“State violence is not just police brutality or the prison industrial complex. The failure of Congress to take strong action on climate change, which is disproportionately harming people of color around the world, that is state sanctioned violence too." See further coverage in the Washington Post.
"I hope we keep asking important questions... how am I taking up space? Am I listening to ask and not to respond? Am I elevating the stories and voices that are being ignored? Am I understanding what people care about and need? Am I fundamentally using the power and privileges I have to work with people- not above them, not on behalf of them, but with them?"
"With more celebrities coming out everyday and television shows welcoming the story lines of LGBT characters, does coming out still matter? Tonight for the first time we will share our own coming out stories and delve into what it means when the personal and the political intersect. We were interviewed by Dominique Hazzard and our featured guest was Sarah McBride."
Dominique Hazzard, 22, who took to the feminist blog "Disrupting Dinner Parties" to list “4 Reasons Why, Actually, You Cannot Touch My Hair,” said black women often have to contend with strangers asking to touch their hair or, worse, grabbing it without asking. Though Hazzard said she understands most people in such cases do not have bad intentions, she said the idea that strangers somehow have a right to touch black women’s bodies does stem from a history in which African-Americans were once others’ property.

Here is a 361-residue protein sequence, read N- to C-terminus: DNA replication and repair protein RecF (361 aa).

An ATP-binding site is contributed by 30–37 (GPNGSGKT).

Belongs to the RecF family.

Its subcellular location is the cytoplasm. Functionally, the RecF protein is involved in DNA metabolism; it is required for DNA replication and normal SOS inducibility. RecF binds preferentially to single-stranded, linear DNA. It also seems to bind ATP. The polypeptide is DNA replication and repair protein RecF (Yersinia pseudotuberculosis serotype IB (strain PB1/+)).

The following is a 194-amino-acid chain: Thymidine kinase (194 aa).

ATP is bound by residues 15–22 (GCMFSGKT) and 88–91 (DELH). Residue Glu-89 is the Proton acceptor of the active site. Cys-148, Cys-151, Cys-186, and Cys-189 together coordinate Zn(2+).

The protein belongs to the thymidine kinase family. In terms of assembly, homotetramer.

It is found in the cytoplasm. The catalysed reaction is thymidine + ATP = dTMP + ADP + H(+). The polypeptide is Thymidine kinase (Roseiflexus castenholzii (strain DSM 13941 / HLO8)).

“As a woman of color at a predominantly white institution, you move around this space and you know — even though I’m in Wellesley in the year 2012 — I know this space wasn’t created for me,” she said. “To have this as a physical representation of Wellesley’s commitment to change and inclusion, and making it a different place than when it was founded, is really meaningful for me.”